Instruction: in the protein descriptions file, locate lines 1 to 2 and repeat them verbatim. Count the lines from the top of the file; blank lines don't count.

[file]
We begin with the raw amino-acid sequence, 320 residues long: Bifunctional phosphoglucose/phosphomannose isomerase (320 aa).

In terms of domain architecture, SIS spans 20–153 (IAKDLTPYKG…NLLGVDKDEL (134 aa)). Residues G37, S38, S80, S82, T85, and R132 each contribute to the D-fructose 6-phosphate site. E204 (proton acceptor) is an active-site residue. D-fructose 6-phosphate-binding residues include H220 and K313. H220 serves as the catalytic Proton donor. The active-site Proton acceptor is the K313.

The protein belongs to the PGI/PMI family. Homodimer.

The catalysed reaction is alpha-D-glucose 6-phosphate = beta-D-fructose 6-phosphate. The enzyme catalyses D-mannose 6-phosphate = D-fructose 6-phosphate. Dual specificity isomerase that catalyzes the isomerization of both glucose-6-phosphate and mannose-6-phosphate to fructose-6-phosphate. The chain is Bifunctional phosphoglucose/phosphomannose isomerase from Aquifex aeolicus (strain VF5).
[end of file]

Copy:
We begin with the raw amino-acid sequence, 320 residues long: Bifunctional phosphoglucose/phosphomannose isomerase (320 aa).

In terms of domain architecture, SIS spans 20–153 (IAKDLTPYKG…NLLGVDKDEL (134 aa)). Residues G37, S38, S80, S82, T85, and R132 each contribute to the D-fructose 6-phosphate site. E204 (proton acceptor) is an active-site residue. D-fructose 6-phosphate-binding residues include H220 and K313. H220 serves as the catalytic Proton donor. The active-site Proton acceptor is the K313.